Is it unreasonable to expect a potential landlord to help with converting a retail space into a restaurant, above the money he would put in to make it ready for retail tenants?
[BACKGROUND STORY FOR THIS QUESTION: I'm trying to open a bar/tea house/live music venue in a small college town with few restaurants/bars, no empty lots, and a LOT of restrictions on modifying existing non-restaurant spaces. For instance, for anywhere between 1 and 50 people, we need to expand existing unisex single-stall restroom into a mens room with an ADA stall and urinal, and a ladies room with TWO stalls, one of them ADA, because the city has a "restroom equity" law. Every single space we've looked at, this is going to be a MAJOR expense. All of the buildings here are very old, pre-ADA-codes. Nothing we've looked at has more than 1 bathroom.
We waited for 5 years for a space to open up that wasn't too close to residences to legally put a bar in, and we found one where the city was going to let us share existing ADA restrooms with another restaurant in the same building (if we didn't open up our music venue until after the other restaurant closed at 10 PM, sigh). And everything was going well, the landlord *said* he was willing to put in $60K towards tenant improvements (the space was just a warehouse with unfinished walls and concrete floors), and then... the landlord changed his mind and backed out. Suddenly he wasn't even interested in the project if we took on more of the costs.
We waited another year for a space to open up, and this one is a large retail space with a single ADA restroom, where the landlord is excited about the project, really wants us in there, and says the costs will be "minimal" to add more restroom stalls and a floor drain for the bar in a certain spot (not the spot where my business partner ideally wants it), but he is not able to take on any costs other than what he would with regular retail tenants. The space is already usable as is, for a non-food business, so why would he want to put a bunch of money into changing it if he doesn't have to? I think that's reasonable. He's excited about having us as tenants and really loves our idea, but just doesn't have the money for a big project. He's offered to let us use his own contractor, who is way cheaper than everyone else we've talked to, and has made suggestions on how we can arrange things to minimize our costs. From what I've heard, he's a nice, reasonable landlord.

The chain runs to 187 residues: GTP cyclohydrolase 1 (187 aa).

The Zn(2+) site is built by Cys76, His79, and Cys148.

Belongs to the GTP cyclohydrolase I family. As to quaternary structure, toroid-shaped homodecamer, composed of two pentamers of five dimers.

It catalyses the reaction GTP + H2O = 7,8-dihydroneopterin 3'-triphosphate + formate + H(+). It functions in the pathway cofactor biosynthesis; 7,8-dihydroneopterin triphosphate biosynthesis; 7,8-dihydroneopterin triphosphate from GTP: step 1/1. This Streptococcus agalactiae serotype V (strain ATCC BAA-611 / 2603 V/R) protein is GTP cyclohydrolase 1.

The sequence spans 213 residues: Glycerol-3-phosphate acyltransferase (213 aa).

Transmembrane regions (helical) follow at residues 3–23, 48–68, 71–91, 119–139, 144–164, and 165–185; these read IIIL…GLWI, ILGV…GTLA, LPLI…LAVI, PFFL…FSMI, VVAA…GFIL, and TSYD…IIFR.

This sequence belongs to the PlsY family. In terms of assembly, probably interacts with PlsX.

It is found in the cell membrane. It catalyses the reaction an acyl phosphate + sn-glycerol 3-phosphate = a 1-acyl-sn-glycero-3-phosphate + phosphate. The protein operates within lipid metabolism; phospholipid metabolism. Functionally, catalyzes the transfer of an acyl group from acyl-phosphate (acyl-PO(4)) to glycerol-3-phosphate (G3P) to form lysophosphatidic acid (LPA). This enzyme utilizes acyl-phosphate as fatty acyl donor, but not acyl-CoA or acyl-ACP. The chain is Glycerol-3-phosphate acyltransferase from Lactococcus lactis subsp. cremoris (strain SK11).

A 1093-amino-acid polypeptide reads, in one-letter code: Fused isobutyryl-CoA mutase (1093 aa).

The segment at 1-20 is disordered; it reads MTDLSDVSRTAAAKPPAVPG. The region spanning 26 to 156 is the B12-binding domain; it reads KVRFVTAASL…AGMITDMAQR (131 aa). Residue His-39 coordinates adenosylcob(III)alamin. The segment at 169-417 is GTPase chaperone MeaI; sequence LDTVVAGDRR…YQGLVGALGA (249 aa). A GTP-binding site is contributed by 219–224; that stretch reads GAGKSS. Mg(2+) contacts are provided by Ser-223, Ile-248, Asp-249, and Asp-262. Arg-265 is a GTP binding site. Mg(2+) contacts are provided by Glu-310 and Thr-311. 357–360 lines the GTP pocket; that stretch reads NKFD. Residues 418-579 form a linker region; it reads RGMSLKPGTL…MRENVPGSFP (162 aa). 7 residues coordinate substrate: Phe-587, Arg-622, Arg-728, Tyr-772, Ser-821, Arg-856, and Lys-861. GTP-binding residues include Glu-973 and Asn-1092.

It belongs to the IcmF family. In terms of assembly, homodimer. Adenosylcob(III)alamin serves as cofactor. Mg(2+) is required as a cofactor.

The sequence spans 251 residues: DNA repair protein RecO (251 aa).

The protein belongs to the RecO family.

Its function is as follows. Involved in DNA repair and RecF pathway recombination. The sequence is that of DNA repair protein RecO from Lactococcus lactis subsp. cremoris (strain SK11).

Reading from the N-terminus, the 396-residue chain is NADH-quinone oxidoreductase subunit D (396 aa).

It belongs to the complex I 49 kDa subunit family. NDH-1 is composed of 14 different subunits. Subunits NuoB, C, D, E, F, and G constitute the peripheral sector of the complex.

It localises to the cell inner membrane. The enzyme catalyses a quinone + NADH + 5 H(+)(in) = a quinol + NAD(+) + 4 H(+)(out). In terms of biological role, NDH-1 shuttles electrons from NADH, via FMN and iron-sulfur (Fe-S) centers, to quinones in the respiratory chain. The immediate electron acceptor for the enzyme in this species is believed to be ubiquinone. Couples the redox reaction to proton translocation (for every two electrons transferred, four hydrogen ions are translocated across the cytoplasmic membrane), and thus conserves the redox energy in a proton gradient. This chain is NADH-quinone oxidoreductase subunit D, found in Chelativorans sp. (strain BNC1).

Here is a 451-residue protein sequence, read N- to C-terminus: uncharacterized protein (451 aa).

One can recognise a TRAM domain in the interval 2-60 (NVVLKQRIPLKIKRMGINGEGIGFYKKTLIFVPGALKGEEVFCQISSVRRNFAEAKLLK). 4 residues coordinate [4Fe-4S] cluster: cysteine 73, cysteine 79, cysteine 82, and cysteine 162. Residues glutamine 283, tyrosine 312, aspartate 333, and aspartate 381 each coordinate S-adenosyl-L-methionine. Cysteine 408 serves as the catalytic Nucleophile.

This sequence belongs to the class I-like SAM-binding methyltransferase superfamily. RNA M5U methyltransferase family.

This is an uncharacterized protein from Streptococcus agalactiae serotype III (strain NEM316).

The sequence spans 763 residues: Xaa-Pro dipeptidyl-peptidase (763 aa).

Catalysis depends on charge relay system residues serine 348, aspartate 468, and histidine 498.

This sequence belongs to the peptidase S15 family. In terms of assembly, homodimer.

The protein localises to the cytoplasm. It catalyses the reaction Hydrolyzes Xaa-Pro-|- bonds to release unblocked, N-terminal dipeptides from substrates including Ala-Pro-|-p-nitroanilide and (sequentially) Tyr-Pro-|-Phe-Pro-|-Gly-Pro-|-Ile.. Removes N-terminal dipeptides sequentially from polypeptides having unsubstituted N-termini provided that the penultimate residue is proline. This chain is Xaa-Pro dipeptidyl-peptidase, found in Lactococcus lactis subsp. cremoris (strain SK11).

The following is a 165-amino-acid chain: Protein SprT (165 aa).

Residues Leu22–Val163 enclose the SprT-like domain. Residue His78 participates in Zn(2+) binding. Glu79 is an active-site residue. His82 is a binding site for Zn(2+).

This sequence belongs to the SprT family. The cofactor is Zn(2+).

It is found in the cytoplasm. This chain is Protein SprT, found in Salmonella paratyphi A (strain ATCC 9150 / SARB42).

My business partner is still attached to this other space that didn't work out, and still occasionally tries to contact that landlord, who hasn't returned any of our calls or emails in the last year, and even before that was noncommital and hard to get ahold of. But my partner still think $60K is a reasonable amount for a landlord to put into turning a warehouse/retail space into a bar, even though that clearly didn't work out for us. I can't seem to convince my partner to take this new space. Paying for construction ourselves may mean that we start with just beer and wine and save up for a liquor license after we open (they're a precious commodity here because the county reached its limit years ago, and they trade for $80K currently). So, my question is, is my partner being unreasonable expecting the landlord to help with costs above what he would do for other tenants?
Or is the landlord being unreasonable? I want this space, there are other people applying for it already, and my partner is dragging his feet. Is my partner right? Should we hold out for a (maybe mythical) perfect spot where the landlord is willing to spend a bunch of money to turn his space into a bar? Is that even a thing that happens, ever?
<message edited by california on Thu, 11/21/13 3:20 PM>